Singlecore/Multicore cable, more than 1 cable per phase.

vagojr

Member
Location
Spain
Hi all,

Having a range of cross-sections for multicore cables (if higher, then singlecore), I am used to calculating the cable cross sections in an iterative way as follows;


  • 1 cable per phase and the lowest section (multicore) =>
  • if results are not ok, then I go with the next section (multicore) =>
  • if the highest multicore section is not ok, then I go with the singlecore lowest section =>
  • if the highest singlecore section is not ok, then I go with 2 cables per phase of SINGLECORE, but not MULTICORE. =>
  • Until the results are ok by increasing singlecore sections and later number of cables per phase.

I would like to know if I am doing well, and if so, I would like to know the technical reasons (if possible, referred to the standard) of overpassing multicore cables when having more than 1 cables per phase.

Thank you very much in advance
Regards
 

Julius Right

Senior Member
An iterative solution is not so practical, in my opinion.
In my opinion, you have to start with the ampacity-if you know the presumable current.
And then to calculate the voltage drop and to increase the conductor cross-section area
accordingly.
The presumable short-circuit current will state if the cable withstand this.
Of course, you have to increase the cross section up to one suitable if it will be necessary.
Using single core cable may improve the ampacity but will rise the reactance and so the
voltage drop.
 

vagojr

Member
Location
Spain
An iterative solution is not so practical, in my opinion.
In my opinion, you have to start with the ampacity-if you know the presumable current.
And then to calculate the voltage drop and to increase the conductor cross-section area
accordingly.
The presumable short-circuit current will state if the cable withstand this.
Of course, you have to increase the cross section up to one suitable if it will be necessary.
Using single core cable may improve the ampacity but will rise the reactance and so the
voltage drop.
Thank Julius for your quick answer.
So, is it common to use multicore cables with more than 1 cable per phase? or are recommended singlecore cables? Is there any technical reason for this issue?
 

Julius Right

Senior Member
There are not multicore power cable of more than one conductor per phase but, you may use more parallel 3 [or 4 core] cables. On three-or 4- core cable the phase conductors are twisted together that means continuously cross-bonded.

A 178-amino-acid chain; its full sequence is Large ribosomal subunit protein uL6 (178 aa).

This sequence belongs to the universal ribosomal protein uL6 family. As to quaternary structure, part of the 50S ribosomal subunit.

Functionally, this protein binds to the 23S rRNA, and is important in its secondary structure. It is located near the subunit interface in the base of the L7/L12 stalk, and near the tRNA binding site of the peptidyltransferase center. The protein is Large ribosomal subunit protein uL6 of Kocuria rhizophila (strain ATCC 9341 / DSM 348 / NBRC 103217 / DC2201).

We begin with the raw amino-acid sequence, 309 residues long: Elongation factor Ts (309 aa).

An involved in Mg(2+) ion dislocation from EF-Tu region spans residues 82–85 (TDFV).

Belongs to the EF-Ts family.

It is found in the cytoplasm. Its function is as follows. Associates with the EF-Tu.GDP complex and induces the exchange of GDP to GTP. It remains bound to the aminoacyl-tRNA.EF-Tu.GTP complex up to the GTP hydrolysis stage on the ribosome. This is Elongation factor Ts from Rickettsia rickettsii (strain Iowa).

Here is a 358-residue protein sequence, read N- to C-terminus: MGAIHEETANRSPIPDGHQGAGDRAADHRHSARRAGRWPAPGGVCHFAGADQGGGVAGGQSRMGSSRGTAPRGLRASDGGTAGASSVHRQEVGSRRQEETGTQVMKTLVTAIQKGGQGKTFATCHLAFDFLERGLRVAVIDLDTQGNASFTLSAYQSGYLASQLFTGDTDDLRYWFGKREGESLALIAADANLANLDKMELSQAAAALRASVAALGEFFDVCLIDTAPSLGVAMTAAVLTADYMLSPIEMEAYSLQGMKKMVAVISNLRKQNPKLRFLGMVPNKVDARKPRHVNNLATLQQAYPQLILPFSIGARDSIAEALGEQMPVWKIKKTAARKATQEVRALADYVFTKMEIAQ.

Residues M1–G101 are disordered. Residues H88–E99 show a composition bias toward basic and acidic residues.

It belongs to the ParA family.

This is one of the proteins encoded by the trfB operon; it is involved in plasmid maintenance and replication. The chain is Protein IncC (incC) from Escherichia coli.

The single core cables installed parallel -and not cross-bonded -could pose the problem of currents unbalance.
See-for instance:
http://jmst.ntou.edu.tw/marine/18-2/290-297.pdf
A cross-bonding method could mitigate the phenomenon.
 

vagojr

Member
Location
Spain
There are not multicore power cable of more than one conductor per phase but, you may use more parallel 3 [or 4 core] cables. On three-or 4- core cable the phase conductors are twisted together that means continuously cross-bonded.
The single core cables installed parallel -and not cross-bonded -could pose the problem of currents unbalance.
See-for instance:
http://jmst.ntou.edu.tw/marine/18-2/290-297.pdf
A cross-bonding method could mitigate the phenomenon.
thank you again for your answers. The link is very interesting as well.
So the conclusion is that is common to use multicore cables in parallel, isn't it?
Which is preferred for parallel runs? to use singlecore (balance system) or multicore?
 

Julius Right

Senior Member
In IEC world where the low voltage is high-400-415 V phase_ to_ phase-the cable conductor cross section area is relative small and a 3 or 4 core cable will be more suitable. In North America where the low voltage is low-240/120 the current is higher and the conductor cross section area is larger the three-or four or five-core cable is heavy and hard to run it. Then a single-core cable will be more suitable. Three, four core cable usually it is limited to 3*300 +150 mm^2 [3*600+300 kcirc.mils]. Single-core up to 2000 mcm[1000 mm^2].
 

vagojr

Member
Location
Spain
In IEC world where the low voltage is high-400-415 V phase_ to_ phase-the cable conductor cross section area is relative small and a 3 or 4 core cable will be more suitable. In North America where the low voltage is low-240/120 the current is higher and the conductor cross section area is larger the three-or four or five-core cable is heavy and hard to run it. Then a single-core cable will be more suitable. Three, four core cable usually it is limited to 3*300 +150 mm^2 [3*600+300 kcirc.mils]. Single-core up to 2000 mcm[1000 mm^2].
Thank you again Julius :thumbsup:
have a nice day
 
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